By 2040, up to 75% of vehicles on the road will be automated to some degree. This swift increase in autonomous vehicles (AVs) presents a new and significant challenge: how to process, store and protect the expansive volumes of data created by AVs and minimize exposure to risk. As with all things internet-connected, the malicious misuse of security vulnerabilities could have disastrous consequences.
“Centralized vehicle-to-vehicle or vehicle-to-infrastructure networks present issues related to unsolicited tracking, user privacy, software authenticity or worse, the overriding of navigational control systems,” says Rob Kennedy, technical director of engineering consultancy Cundall Middle East and North Africa. “Interference with vehicle collision avoidance systems are an obvious concern. However, other less direct issues, such as the hacking of private accounts to obtain personal trip data, can provide a rich source of information for disruptively-minded organizations.”
Ensuring absolute data security in connected and autonomous vehicles to thwart hackers is vital. Additionally, the question of liability in the event of an AV-involved accident is also top of mind.
The Blockchain Solution
The tamper-resistant nature of the blockchain makes it ideal for protecting AVs and their passengers. This innovative technology’s secure record of data transactions could protect the sensitive information of AVs and also provide insight into liability should an accident occur.
Rather than relying on a mass of independent silos for storing and managing data, a blockchain-based solution will bring all of this information into one secure system. This will help ensure accuracy and transparency while greatly reducing the possibility of entry by hackers and providing trustless consensus to support a new liability framework for AVs.
Determining Accident Liability
The idea is that for every journey made, AVs would enter data onto a blockchain. Since that would generate a huge blockchain, if an accident didn’t occur, the chain would be erased. In the event of an accident, there would be a blockchain holding the “comprehensive evidence” required to attribute liability.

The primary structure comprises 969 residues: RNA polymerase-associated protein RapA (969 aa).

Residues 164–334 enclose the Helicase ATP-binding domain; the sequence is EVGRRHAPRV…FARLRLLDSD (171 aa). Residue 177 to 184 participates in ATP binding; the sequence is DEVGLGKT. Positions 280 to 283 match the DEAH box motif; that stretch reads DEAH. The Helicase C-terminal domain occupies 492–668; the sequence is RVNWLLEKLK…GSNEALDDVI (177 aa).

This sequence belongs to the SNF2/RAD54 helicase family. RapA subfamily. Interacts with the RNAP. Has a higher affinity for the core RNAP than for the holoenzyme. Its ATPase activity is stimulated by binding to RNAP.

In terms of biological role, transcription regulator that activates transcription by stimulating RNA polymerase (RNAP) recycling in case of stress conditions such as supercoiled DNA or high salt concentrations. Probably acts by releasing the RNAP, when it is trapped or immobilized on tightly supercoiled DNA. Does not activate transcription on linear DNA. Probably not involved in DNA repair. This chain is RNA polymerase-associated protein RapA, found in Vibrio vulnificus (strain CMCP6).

A blockchain-based framework would use the AVs sensor data to reconstruct the scene of an accident. Data on the blockchain would include relevant interactions between an AV and other potential liable entities, such as:
- Instruction to execute a software update.
- Execution of the instruction to identify a potential case of negligence.
- The report of maintenance officer on the maintenance conducted in an AV.
- The data generated by an AV in the event of a traffic accident.
- Data generated by AV events, such as hard braking, speeding and running a red light.
This would show fault caused by manufacturer, maintenance or software provider in terms of service, whether the human driver managed to override some of the actions of the AV, or pedestrians or other vehicles not obeying the rules of the road. It would also protect all these parties from attempts at insurance fraud.
Raja Jurdak, research leader of CSIRO’s Distributed Sensing Systems group, says, “Even if a highly tech savvy owner of the car managed to somehow try to change some records of the data of what happened, that would be detected because of the underlying features of blockchain. In a case where a driver might want to blame the manufacturer or maintenance provider, they wouldn’t be able to do it. They would be caught out.”
What’s Next for Blockchain
Take your blockchain training to the next level with IEEE’s Advanced Blockchain for Enterprise event, taking place December 4-5, 2018. This two-day live virtual event, led by blockchain expert Steve Derezinski, will focus on the future of blockchain, covering advanced blockchain concepts and applications for managers, engineers and leaders. It’s designed to provide business cases for disruption across the energy, supply chain, Internet of Things (IoT) and finance industries. Register your staff today to learn the technical aspects of using this in-demand technology to impact your bottom line.
Ilunin, Igor. (18 Jul 2018). Protecting Autonomous Vehicles With Blockchain. Hacker Noon.
Jurdak, Raja; Kanhere, Salil S. (21 Mar 2018). Who’s to Blame When a Driverless Car Has an Accident? Foundation for Economic Education.
Nott, George. (5 Apr 2018). Who is liable when a driverless vehicle crashes? The answer’s on the blockchain. Computerworld.
Rousseau, Oscar. (16 Aug 2018). Blockchain for driverless cars could revolutionise engineering infrastructure. ConstructionWeekOnline.
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